The constitution of the CCG establishes an Executive Committee (EC) vested with the broadest powers to act in all circumstances on behalf of the CCG and to, among other functions, implement the mandates of the Council. The EC is composed of nine (9) members, made up of three (3) representatives from each member association, elected by the Annual General Meeting of the Council. The EC has three (3) executive positions: Chairman, Vice- Chairman and an Executive Secretary.
The constitution also establishes the CCG Secretariat to serve as the Council’s “seat of administration” and to manage its day to day activities.
What does the CCG bring on board? Conclusion
The CCG will play a very critical role in developing the cashew sector. From the actors’ point of view, the Council will serve as a mother organization for the various associations. President of the CPAG, Alex Owusu Adjei, believed, this “presents an opportunity for all actors to be included in decision making within the sector”.
This is especially important when it comes to the issue of pricing, which has over the years been a major problem among farmers, buyers/exporters, and processors. It, therefore, does not come as a surprise that, at the same meeting where the CCG was officially launched, three working committees were immediately constituted, including a pricing committee to among other things formulate a pricing module for cashew in Ghana.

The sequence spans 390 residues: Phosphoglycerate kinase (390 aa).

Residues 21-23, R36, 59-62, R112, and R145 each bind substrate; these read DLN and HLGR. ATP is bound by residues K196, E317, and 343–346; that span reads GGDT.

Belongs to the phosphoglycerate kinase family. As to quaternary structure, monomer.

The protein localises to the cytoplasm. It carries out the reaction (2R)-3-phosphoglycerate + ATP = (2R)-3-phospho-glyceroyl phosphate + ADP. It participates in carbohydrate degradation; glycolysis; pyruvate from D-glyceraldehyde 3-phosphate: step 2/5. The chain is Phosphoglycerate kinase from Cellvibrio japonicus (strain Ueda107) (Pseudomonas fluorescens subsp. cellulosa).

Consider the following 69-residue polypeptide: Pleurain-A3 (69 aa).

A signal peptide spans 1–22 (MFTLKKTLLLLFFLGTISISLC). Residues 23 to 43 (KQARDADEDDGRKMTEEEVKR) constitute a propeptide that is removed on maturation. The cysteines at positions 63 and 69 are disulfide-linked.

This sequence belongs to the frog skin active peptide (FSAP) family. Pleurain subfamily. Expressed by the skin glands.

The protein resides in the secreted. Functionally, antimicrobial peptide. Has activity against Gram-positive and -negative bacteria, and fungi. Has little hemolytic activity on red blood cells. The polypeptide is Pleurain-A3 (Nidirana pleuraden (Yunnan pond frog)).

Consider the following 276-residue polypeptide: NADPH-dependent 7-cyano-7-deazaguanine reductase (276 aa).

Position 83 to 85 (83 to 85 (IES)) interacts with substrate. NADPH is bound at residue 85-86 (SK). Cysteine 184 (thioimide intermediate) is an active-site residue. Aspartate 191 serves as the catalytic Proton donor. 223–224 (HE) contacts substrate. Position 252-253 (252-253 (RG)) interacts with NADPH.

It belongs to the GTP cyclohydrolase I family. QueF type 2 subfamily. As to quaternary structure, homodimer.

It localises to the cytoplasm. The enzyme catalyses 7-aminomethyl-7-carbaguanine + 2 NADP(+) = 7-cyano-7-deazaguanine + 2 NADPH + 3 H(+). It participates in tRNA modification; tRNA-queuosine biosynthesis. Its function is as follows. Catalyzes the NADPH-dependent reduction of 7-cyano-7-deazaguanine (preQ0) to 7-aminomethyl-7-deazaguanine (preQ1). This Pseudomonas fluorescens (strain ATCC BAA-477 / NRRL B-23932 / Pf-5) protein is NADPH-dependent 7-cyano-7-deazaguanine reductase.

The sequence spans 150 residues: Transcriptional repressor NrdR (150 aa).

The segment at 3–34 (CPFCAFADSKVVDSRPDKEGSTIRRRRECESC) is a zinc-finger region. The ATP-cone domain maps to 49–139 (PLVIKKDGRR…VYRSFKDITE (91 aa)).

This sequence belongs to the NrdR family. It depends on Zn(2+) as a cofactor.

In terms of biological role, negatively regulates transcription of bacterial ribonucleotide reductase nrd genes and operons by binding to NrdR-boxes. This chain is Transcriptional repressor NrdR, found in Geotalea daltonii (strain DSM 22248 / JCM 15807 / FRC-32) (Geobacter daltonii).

It is important to state that, this committee is an extension of the TCDA’s subcommittee on pricing. This means that CCG’s pricing Committee, after extensive consultation with major stakeholders will present their cashew pricing module to the TCDA for further interrogation.
As was explained by Mr. Sah Kofi Eric, one of the ten cashew farmers on the CCG pricing committee in an interview, it is not within the mandates of the CCG to, on its own, dictate the prices of cashew in Ghana.
From the TCDA point of view, the CCG will serve as a team of technocrats for the Authority. With their knowledge of the sector, the CCG will complement the efforts of the authority by providing them with the real issues on the ground to help formulate and implement the right decisions.
It is important to conclude by emphasizing that the success of the TCDA in regulating the cashew sector, in particular, is intrinsic to how well the sector will be organized and that is what the CCG seeks to do.
The future of the cashew sector is now dependent on how collaborative and effective the TCDA and the CCG will be and how well these bodies can connect with actors of the cashew value chain and other stakeholders like the ACA and the Consultative International Cashew Council (CICC).